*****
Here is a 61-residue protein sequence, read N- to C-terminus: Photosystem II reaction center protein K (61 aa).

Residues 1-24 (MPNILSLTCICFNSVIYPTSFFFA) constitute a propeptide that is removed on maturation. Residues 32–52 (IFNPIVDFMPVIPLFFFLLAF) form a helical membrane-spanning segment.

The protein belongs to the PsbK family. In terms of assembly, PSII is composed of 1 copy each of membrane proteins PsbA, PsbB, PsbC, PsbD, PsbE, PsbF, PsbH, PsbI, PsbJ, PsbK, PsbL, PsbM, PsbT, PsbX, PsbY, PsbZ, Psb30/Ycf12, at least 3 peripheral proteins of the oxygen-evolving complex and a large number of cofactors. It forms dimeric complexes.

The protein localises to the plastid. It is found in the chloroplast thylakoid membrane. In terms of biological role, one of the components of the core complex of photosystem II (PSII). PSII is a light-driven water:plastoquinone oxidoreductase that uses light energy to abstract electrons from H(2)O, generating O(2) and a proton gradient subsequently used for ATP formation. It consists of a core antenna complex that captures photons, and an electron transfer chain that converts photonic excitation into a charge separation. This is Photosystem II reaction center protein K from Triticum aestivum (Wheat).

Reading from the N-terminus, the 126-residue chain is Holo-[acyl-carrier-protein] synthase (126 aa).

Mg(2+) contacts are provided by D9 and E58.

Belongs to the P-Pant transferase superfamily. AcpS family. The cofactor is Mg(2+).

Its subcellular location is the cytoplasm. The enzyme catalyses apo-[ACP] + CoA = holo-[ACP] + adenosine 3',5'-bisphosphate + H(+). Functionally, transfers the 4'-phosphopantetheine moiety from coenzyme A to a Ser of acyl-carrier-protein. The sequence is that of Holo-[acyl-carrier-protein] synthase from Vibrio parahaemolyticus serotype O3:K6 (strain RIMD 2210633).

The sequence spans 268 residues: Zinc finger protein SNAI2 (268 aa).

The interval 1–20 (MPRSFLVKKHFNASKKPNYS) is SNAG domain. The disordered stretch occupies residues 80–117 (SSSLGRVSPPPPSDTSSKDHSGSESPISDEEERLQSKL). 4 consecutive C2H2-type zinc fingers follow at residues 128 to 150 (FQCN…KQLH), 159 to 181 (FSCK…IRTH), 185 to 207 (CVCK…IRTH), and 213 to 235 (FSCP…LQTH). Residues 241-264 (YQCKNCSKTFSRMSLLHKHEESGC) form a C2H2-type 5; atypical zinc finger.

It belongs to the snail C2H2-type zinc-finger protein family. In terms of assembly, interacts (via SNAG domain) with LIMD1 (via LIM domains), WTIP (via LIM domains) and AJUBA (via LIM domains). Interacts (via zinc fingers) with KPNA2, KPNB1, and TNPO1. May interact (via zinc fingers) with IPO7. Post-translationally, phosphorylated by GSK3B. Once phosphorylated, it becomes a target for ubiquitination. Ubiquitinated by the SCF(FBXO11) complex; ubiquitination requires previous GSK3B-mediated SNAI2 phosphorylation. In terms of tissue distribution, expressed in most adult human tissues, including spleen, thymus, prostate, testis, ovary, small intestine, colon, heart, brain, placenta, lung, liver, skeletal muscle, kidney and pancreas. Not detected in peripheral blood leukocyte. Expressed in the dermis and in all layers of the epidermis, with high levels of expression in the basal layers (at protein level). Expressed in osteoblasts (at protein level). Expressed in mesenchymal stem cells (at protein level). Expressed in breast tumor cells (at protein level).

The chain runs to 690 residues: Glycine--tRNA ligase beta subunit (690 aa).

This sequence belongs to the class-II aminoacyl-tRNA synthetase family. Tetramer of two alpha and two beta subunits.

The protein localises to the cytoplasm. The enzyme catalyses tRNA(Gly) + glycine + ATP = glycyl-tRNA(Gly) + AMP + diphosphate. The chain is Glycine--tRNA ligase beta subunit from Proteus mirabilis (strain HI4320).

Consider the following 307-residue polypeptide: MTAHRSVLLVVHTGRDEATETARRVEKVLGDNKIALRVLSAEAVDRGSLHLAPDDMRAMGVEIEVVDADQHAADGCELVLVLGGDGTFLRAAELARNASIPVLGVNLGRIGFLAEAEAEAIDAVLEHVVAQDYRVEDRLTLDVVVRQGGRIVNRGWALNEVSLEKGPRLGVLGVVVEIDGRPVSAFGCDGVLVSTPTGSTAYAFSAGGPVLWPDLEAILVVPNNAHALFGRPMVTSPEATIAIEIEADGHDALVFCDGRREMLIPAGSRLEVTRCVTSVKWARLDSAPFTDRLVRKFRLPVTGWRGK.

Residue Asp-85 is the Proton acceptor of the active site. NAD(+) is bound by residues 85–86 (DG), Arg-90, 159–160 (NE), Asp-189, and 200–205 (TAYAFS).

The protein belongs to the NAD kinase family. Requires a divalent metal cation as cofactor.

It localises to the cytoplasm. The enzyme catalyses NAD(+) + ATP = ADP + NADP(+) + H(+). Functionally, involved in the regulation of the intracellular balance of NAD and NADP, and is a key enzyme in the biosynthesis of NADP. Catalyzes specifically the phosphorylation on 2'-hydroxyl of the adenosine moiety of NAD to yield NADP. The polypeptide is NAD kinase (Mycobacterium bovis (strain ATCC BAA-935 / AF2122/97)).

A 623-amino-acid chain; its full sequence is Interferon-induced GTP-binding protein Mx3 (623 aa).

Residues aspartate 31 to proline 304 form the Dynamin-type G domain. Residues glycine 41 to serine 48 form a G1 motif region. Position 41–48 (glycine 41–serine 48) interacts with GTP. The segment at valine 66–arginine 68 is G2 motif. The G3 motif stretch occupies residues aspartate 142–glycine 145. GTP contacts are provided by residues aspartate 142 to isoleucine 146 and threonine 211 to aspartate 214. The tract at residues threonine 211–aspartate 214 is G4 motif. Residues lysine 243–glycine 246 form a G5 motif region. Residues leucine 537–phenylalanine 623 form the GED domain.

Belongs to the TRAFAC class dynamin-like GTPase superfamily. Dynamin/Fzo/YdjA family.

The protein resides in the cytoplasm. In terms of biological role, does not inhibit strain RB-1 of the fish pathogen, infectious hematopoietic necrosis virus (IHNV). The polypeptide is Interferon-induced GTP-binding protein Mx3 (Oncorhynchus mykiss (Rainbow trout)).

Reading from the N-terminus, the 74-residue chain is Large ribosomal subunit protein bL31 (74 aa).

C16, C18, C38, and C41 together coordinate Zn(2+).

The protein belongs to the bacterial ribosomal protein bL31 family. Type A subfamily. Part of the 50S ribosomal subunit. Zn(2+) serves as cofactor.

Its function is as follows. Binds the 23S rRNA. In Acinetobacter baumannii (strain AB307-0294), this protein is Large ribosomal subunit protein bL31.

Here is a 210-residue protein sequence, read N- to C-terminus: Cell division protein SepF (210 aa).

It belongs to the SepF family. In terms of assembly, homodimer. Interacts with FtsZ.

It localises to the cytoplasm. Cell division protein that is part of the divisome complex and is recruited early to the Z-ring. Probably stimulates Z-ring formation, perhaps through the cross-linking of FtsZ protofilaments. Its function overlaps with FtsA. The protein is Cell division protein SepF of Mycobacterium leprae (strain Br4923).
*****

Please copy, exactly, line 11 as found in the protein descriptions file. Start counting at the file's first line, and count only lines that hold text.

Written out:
It belongs to the snail C2H2-type zinc-finger protein family. In terms of assembly, interacts (via SNAG domain) with LIMD1 (via LIM domains), WTIP (via LIM domains) and AJUBA (via LIM domains). Interacts (via zinc fingers) with KPNA2, KPNB1, and TNPO1. May interact (via zinc fingers) with IPO7. Post-translationally, phosphorylated by GSK3B. Once phosphorylated, it becomes a target for ubiquitination. Ubiquitinated by the SCF(FBXO11) complex; ubiquitination requires previous GSK3B-mediated SNAI2 phosphorylation. In terms of tissue distribution, expressed in most adult human tissues, including spleen, thymus, prostate, testis, ovary, small intestine, colon, heart, brain, placenta, lung, liver, skeletal muscle, kidney and pancreas. Not detected in peripheral blood leukocyte. Expressed in the dermis and in all layers of the epidermis, with high levels of expression in the basal layers (at protein level). Expressed in osteoblasts (at protein level). Expressed in mesenchymal stem cells (at protein level). Expressed in breast tumor cells (at protein level).